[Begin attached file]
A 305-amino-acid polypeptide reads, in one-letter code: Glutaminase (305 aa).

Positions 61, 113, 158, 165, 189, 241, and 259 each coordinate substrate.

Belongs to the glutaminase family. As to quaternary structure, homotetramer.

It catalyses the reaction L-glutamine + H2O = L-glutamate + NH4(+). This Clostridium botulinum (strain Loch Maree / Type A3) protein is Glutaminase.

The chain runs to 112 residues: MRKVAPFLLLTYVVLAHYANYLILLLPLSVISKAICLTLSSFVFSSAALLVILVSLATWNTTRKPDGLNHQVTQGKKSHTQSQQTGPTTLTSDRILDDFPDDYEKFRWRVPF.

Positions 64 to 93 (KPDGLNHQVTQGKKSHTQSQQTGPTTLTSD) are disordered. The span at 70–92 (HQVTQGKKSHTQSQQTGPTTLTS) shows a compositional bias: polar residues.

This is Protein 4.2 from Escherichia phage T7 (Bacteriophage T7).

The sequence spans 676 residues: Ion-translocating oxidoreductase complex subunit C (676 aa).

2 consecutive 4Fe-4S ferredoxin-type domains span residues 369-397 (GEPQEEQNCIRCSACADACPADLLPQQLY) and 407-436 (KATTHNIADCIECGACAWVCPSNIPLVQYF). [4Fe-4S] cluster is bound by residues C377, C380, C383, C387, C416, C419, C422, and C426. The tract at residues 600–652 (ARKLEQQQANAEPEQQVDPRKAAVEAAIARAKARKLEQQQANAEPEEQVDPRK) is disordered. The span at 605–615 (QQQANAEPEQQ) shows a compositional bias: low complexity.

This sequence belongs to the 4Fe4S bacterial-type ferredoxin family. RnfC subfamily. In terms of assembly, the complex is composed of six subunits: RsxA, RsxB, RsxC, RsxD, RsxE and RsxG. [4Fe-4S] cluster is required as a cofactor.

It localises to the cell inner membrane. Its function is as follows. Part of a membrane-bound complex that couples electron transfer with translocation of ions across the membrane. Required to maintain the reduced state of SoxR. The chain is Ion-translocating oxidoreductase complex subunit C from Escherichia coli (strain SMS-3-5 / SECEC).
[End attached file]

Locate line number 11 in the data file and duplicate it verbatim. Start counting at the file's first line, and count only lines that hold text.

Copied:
It localises to the cell inner membrane. Its function is as follows. Part of a membrane-bound complex that couples electron transfer with translocation of ions across the membrane. Required to maintain the reduced state of SoxR. The chain is Ion-translocating oxidoreductase complex subunit C from Escherichia coli (strain SMS-3-5 / SECEC).